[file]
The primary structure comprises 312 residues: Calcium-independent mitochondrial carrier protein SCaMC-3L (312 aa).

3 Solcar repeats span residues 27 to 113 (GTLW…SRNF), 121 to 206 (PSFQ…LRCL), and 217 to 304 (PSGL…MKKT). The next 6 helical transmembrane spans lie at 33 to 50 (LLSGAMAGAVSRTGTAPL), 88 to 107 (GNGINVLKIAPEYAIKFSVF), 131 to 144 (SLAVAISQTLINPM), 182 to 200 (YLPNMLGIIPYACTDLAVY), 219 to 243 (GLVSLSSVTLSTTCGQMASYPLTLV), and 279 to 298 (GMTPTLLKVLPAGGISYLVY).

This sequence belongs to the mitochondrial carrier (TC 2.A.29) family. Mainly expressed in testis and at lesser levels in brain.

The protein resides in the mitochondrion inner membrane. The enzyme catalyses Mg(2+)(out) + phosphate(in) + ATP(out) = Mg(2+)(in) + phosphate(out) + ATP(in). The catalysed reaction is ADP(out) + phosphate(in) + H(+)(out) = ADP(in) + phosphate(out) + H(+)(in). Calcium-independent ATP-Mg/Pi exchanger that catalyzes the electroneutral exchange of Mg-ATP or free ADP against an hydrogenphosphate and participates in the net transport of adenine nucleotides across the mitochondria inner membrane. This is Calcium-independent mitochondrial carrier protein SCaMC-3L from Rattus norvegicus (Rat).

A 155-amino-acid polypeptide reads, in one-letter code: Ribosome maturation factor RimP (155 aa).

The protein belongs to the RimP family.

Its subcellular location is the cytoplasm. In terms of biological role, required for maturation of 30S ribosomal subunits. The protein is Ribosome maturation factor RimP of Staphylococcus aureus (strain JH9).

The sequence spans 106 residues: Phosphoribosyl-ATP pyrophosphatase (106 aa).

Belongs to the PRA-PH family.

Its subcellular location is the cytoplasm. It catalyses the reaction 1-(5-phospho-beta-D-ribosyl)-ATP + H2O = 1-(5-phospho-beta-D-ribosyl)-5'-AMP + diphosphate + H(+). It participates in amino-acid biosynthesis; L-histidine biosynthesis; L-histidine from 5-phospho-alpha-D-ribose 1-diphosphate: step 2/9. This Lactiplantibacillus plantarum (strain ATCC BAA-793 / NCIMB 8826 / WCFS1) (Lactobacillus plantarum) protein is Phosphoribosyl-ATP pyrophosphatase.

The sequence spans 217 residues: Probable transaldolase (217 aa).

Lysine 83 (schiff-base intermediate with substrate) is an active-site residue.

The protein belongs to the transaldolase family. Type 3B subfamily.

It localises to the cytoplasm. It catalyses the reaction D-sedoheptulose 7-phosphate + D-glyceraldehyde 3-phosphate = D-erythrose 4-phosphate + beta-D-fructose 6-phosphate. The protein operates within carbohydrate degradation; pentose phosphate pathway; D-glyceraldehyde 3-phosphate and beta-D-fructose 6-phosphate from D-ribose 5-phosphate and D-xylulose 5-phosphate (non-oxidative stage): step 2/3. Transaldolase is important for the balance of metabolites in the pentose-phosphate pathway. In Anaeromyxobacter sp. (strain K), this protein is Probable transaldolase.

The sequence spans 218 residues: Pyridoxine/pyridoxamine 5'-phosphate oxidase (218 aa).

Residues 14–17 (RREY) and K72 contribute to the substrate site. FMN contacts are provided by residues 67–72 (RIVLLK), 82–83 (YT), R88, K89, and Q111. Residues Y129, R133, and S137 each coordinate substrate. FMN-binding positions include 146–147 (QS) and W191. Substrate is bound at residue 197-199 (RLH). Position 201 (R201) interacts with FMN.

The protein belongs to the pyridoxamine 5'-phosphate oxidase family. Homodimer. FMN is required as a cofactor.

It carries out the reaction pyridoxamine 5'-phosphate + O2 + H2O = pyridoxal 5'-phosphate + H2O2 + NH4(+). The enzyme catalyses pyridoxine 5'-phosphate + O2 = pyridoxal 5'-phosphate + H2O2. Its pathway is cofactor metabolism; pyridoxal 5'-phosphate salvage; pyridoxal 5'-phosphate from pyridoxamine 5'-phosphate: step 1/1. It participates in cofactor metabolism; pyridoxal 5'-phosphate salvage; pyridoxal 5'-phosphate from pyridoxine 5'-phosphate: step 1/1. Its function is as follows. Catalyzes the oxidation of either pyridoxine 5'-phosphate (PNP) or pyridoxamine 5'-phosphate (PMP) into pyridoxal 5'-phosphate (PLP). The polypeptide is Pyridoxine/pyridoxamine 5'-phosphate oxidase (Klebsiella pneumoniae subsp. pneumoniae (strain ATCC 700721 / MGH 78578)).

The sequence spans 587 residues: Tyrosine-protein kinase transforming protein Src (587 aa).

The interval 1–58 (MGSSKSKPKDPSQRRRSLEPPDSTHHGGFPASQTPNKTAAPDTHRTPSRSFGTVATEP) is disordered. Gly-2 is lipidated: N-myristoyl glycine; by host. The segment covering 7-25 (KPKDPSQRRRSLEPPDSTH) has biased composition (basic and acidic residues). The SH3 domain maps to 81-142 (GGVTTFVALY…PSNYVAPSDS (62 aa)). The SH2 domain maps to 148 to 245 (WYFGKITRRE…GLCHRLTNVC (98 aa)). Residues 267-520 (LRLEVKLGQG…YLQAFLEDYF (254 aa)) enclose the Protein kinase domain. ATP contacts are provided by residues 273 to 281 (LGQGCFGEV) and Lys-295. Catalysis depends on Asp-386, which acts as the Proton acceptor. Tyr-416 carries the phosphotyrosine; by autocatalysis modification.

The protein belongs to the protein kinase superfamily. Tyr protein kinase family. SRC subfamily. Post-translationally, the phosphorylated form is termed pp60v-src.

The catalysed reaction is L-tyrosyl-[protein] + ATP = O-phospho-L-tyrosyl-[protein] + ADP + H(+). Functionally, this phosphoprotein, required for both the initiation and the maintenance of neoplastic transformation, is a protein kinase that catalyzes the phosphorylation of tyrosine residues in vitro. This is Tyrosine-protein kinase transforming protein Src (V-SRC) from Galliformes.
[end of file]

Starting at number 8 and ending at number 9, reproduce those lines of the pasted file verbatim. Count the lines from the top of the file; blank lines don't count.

The sequence spans 106 residues: Phosphoribosyl-ATP pyrophosphatase (106 aa).

Belongs to the PRA-PH family.